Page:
La t&#234te contre les murs

La Tíªte contre les murs started as the pet project of Jean-Pierre Mocky, who wrote the script (from Hervé Bazin’s novel) and cast the actors, including himself in the lead role as a bequiffed, leather-clad, motorcycling rebel who finds himself ‘imprisoned’ in a mental institution by his lawyer father.
Review by Paul Huckerby


All of the tales are faithful to Boccaccio’s originals but are also well suited to Pasolini’s world view: sinners are remembered as saints, evil doings go unpunished and religious hypocrisy is rife.
Review by Paul Huckerby


Where once we had great adaptations of Jane Austen and Charles Dickens Red Riding illustrates a shift in what is considered ‘quality programming’: violence, convoluted plots, stylish direction and mild controversy (HBO-ness in short) are now the order of the day.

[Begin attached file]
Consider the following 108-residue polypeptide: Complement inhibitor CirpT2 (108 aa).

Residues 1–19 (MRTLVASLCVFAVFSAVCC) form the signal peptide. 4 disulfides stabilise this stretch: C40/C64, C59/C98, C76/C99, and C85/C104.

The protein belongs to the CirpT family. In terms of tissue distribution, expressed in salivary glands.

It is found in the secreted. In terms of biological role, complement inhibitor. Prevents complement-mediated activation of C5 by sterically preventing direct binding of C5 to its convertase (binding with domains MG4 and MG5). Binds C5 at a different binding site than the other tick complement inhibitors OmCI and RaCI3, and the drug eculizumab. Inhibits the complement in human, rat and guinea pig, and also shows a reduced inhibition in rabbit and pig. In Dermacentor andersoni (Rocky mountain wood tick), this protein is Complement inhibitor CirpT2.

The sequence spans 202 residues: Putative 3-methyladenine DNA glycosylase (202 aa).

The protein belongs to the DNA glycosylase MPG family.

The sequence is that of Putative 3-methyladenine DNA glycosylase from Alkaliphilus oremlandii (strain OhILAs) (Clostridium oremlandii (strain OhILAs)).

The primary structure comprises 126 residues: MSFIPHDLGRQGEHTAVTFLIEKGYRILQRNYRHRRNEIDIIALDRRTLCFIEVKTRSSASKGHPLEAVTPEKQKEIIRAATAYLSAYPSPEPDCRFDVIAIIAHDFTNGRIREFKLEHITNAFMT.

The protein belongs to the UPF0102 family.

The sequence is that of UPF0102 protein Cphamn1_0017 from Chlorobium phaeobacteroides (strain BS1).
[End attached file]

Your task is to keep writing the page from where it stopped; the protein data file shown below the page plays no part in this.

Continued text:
Review by Paul Huckerby


Ralph Thomas’s 1959 version of The 39 Steps is often used to illustrate the genius of Alfred Hitchcock – by contrast. However, in The Clouded Yellow (1951) Thomas does a much better job of emulating the mood and drama of Hitchcock’s classic British chase films.
Paul Huckerby


Despite its lurid title and its standard plot (probably pitched as Shane meets High Noon – with harpoons!!!), Terror in a Texas Town stands as the epitome of these developments. Written by perhaps the most famous of McCarthy’s Hollywood victims, Dalton Trumbo, the film comes with a heavy dose of both psychology and politics.
Review by Paul Huckerby


Judex (1963) and Nuits Rouges (1973) – packaged together here – are both homages to Louis Feuillade, the French director of silent serials much loved by Buí±uel and the surrealists.
Review by Paul Huckerby